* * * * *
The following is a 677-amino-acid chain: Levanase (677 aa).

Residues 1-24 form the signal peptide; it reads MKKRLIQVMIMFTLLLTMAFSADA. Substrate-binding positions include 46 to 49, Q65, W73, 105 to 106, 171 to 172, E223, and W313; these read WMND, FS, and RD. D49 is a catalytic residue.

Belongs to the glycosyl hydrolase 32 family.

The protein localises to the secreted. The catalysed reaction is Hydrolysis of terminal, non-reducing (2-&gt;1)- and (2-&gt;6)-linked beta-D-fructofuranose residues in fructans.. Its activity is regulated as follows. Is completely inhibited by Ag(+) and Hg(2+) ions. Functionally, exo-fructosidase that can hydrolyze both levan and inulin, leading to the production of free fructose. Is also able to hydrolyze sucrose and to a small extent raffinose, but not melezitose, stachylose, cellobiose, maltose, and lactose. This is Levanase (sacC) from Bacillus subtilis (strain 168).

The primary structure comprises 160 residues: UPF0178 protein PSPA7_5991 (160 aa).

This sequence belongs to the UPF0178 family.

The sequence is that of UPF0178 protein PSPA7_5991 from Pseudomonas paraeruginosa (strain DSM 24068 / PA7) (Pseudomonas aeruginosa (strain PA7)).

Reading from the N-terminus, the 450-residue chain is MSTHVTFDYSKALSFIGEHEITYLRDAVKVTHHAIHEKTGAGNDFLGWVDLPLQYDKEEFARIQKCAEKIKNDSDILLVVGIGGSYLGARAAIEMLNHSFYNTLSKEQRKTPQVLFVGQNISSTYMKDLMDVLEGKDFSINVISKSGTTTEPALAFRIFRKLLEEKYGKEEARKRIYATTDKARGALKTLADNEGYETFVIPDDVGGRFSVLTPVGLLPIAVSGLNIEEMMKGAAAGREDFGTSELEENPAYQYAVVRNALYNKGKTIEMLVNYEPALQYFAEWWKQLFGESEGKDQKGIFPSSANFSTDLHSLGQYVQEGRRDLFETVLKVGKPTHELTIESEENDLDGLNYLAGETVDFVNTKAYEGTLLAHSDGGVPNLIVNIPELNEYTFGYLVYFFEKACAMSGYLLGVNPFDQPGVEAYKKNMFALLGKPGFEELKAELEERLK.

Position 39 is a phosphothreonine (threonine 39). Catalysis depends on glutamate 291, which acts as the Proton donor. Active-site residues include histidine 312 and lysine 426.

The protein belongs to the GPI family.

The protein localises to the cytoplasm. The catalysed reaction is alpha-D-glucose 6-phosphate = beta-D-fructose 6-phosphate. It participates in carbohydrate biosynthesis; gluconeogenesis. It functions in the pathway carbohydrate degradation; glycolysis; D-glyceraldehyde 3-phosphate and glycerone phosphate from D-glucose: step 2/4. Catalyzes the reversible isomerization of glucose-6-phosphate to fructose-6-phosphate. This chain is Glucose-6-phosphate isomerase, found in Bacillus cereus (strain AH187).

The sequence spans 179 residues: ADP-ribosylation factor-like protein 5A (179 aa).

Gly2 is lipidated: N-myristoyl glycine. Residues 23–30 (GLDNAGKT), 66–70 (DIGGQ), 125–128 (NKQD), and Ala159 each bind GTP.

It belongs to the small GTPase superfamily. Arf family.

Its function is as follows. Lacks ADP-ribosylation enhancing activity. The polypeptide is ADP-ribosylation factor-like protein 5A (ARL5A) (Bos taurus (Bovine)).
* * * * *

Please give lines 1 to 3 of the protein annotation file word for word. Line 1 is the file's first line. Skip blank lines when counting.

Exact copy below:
The following is a 677-amino-acid chain: Levanase (677 aa).

Residues 1-24 form the signal peptide; it reads MKKRLIQVMIMFTLLLTMAFSADA. Substrate-binding positions include 46 to 49, Q65, W73, 105 to 106, 171 to 172, E223, and W313; these read WMND, FS, and RD. D49 is a catalytic residue.

Belongs to the glycosyl hydrolase 32 family.